The Row Homes of Elfreth’s Alley by Monte Morton

Framed Prints

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$112.50

The Row Homes of Elfreth’s Alley by 


Sizing Information

Framed
Small 12.0" x 7.7"
Medium 18.0" x 11.6"
Large 24.0" x 15.5"
Note: Image size. Matboard and frame increase size of final product

Features

  • Custom-made box or flat frame styles
  • High-quality timber frame finishes to suit your decor
  • Premium Perspex - clearer and lighter than glass
  • Exhibition quality box or flat frame styles

History of Elfreth’s Alley

The nation’s oldest continuously inhabited street

Elfreth’s Alley, popularly known as “Our nation’s oldest residential street”, dates back to the first days of the eighteenth century. Twenty years after William Penn founded Pennsylvania and established Philadelphia as its capital, the town had grown into a thriving, prosperous mercantile center on the banks of the Delaware River.

Philadelphians had abandoned Penn’s plan for a “greene countrie towne” and instead created a cityscape similar to what they remembered in England. Wharves stretched out into the river, welcoming ships from around the world. Shops, taverns, and homes crowded the area along the river. Philadelphians made and sold items essential to life in the New World and to the trade that was a part of their daily lives.

Two of these colonial craftsmen, blacksmiths John Gilbert and Arthur Wells, owned the land where Elfreth’s Alley now sits. In 1702, each man gave up a portion of his land to create an alleyway along their property line that connected their smithies near the river with Second Street, one block away. By that date, Second was a major north-south road, connecting Philadelphia with towns north and west of the city and the frontier beyond.

In the eighteenth and early nineteenth centuries, numerous artisans and craftsmen resided on Elfreth’s Alley, often living and working in the same building. Even at that early date, Elfreth’s Alley had a diverse population. English colonists who worshipped at nearby Chris Church lived next door to Moses Mordecai, a Jewish merchant who was a leader of Mikveh Israel Synagogue. Cophie Douglass, a former slave, began his life as a free man in post-revolutionary Philadelphia while living on Elfreth’s Alley. During the Industrial Revolution of the nineteenth century, the Alley became a neighborhood of immigrants from Germany, Ireland, and other parts of Europe who sought new opportunities in America.

By the early twentieth century, the Alley had become a run-down, impoverished area and faced numerous demolition threats. In 1934, Alley resident Dorothy Ottey organized a group of men and women to save several colonial houses from demolition by absentee landlords. They called themselves the Elfreth’s Alley Association and helped to rescue the street from additional threats, including construction of I-95 in the late 1950s.

Since 1702, Elfreth’s Alley has been home to more than 3,000 people. Today thirty-two houses, built between 1728 and 1836, line the alley. They form one of the last intact early American streetscapes in the nation. Elfreth’s Alley is a National Historic Landmark District, one of the first districts that celebrates the lives of everyday Americans.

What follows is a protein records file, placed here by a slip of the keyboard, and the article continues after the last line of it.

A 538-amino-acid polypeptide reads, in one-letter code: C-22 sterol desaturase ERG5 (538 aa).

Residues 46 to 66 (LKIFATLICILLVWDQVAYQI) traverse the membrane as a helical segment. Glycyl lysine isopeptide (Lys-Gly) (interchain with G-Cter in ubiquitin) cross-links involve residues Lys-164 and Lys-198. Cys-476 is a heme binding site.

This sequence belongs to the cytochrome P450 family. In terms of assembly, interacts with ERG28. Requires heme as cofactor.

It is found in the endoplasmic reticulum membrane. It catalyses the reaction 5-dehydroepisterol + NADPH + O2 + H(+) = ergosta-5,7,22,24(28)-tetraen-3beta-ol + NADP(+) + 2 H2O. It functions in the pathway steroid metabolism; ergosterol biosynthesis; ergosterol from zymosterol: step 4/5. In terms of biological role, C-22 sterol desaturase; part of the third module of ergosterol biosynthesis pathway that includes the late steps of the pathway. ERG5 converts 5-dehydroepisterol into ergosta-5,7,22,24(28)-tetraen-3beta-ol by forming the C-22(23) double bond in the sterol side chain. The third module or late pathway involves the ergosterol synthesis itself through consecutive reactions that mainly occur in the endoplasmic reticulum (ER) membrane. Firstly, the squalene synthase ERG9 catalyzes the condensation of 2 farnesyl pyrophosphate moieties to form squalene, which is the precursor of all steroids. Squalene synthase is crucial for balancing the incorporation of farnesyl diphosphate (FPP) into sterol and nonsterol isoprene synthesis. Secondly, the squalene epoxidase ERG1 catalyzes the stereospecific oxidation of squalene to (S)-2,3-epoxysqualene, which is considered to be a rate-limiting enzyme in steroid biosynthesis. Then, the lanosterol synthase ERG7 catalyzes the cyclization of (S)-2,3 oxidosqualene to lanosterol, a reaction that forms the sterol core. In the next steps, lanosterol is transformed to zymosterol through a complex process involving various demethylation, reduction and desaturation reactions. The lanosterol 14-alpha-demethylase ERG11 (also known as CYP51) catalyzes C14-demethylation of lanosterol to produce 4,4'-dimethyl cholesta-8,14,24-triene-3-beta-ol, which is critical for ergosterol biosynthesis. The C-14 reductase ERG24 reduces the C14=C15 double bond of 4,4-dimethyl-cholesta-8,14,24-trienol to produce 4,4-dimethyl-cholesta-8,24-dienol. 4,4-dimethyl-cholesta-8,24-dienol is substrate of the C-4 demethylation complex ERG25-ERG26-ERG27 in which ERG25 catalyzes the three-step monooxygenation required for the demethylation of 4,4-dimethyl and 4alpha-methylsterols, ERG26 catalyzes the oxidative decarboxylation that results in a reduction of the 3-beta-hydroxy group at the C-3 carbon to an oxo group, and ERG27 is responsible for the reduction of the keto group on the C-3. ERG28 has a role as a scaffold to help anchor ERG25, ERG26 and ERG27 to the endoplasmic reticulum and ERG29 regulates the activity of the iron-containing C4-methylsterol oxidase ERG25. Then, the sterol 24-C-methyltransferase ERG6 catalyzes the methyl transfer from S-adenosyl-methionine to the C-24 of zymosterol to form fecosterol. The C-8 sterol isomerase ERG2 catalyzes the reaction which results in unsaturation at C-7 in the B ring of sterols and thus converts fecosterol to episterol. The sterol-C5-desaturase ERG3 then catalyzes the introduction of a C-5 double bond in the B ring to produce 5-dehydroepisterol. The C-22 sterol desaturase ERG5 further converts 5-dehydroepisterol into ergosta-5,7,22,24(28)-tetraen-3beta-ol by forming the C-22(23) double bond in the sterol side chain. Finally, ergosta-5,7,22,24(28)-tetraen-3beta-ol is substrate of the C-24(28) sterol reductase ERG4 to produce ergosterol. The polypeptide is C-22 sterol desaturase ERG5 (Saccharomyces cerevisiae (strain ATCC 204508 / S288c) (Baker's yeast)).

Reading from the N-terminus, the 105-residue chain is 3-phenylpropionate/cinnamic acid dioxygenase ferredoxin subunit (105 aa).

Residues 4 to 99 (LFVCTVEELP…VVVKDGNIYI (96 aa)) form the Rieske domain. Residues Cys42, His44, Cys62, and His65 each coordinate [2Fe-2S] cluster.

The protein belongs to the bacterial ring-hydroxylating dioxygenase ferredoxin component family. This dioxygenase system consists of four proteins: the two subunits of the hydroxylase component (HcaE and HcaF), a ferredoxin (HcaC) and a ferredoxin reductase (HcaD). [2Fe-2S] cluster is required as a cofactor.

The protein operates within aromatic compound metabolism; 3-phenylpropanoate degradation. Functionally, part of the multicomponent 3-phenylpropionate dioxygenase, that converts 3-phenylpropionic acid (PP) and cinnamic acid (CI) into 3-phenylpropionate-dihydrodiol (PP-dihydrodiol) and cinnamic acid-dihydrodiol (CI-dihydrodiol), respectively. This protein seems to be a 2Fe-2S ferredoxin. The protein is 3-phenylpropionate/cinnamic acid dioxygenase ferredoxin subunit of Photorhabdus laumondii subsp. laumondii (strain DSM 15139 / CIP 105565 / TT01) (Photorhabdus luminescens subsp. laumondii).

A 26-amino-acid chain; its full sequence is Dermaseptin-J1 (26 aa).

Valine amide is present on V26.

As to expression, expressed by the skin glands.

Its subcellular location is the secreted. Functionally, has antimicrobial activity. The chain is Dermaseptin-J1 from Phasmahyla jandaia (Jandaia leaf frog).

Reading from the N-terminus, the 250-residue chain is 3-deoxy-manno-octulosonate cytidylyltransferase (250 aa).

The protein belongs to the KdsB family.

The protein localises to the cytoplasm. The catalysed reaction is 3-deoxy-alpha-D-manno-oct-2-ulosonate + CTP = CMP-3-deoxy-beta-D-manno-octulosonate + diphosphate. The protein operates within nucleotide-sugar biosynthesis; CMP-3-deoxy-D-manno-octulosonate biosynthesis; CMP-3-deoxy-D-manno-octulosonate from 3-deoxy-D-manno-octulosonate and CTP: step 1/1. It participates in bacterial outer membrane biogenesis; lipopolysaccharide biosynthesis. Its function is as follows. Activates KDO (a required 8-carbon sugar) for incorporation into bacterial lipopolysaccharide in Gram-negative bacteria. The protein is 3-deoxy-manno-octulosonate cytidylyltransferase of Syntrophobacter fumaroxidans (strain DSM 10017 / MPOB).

Taken with a Nikon D90 and a Nikon AF-S NIKKOR 14-24mm f/2.8G ED Lens.
I didn’t like the results or the lighting with this image so I tweaked it in Aperture 3 and Photomatix Pro.

Framed Prints

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philidelphia

The simple realization that time lost is lost forever, is one I find utterly frightening.

Great photography is ultimately not about cameras; great photography is about great photographs.

A great photographer is a person who makes great photographs, not necessarily a person who owns a great camera or lens.

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Comments

  • ECH52
    ECH52over 4 years ago

    wonderful capture Monte, great Post work and great info!!!

  • Thanks, always appreciated!

    – Monte Morton

  • AuntDot
    AuntDotover 4 years ago

    Beautiful! Love the treatment to accent the colors so well!

  • Thank you

    – Monte Morton

  • vigor
    vigorover 4 years ago

    This reminds me of Harrisburg, PA, very colorful and quaint!

  • Thanks

    – Monte Morton

  • Tim Denny
    Tim Dennyover 4 years ago

    Nice work monte, how did you get the effect ? HDR?

  • I tweaked 3 photo’s into one HDR.

    – Monte Morton

  • Judy Wanamaker
    Judy Wanamakerover 4 years ago

    Stunning composition and colors, Monte! Fabulous!

  • Thank you Judy

    – Monte Morton

  • Karen K Smith
    Karen K Smithover 4 years ago

    Wonderful color and great streetscape and history!

  • Thank you Karen

    – Monte Morton

  • Janie Oliver
    Janie Oliverover 4 years ago

    Lovely capture.

  • I appreciate that Janie

    – Monte Morton

  • tori yule
    tori yuleover 4 years ago

    Beautiful capture and work, Monte!

  • Thanks Tori

    – Monte Morton

  • lorilee
    lorileeover 4 years ago

    Beautiful . . . wonderful history!!!!

  • Thank you Lorilee

    – Monte Morton

  • carlosramos
    carlosramosover 4 years ago

    Wonderful composition the color is beautiful !

  • Thanks Carlos, always appreciated!

    – Monte Morton


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